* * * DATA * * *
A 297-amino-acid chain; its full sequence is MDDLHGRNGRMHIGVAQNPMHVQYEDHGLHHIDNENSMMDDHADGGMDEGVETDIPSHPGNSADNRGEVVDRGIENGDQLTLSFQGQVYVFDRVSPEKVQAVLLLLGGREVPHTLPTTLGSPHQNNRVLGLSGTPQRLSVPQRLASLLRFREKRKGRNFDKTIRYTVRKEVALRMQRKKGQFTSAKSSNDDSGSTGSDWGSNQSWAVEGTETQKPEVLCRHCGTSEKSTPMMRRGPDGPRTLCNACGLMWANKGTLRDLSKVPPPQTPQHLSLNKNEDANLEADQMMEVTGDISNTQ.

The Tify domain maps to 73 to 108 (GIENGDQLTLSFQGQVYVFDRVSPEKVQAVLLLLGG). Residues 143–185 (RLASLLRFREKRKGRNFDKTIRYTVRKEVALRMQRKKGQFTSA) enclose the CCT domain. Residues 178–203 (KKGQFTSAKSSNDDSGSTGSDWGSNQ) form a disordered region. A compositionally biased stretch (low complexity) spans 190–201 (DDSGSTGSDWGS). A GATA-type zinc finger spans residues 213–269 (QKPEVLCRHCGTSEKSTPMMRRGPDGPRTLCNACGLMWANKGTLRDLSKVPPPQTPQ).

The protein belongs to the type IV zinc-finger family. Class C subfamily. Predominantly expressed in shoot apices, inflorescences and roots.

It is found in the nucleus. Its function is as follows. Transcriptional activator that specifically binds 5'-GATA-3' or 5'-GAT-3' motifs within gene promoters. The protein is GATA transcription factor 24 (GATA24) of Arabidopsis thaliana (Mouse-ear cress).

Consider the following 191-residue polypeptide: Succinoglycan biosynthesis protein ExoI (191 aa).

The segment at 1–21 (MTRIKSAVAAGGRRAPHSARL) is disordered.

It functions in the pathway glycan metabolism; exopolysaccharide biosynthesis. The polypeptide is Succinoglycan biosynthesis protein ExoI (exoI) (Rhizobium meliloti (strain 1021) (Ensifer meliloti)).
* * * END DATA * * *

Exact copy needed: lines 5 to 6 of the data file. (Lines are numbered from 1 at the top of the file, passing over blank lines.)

Consider the following 191-residue polypeptide: Succinoglycan biosynthesis protein ExoI (191 aa).

The segment at 1–21 (MTRIKSAVAAGGRRAPHSARL) is disordered.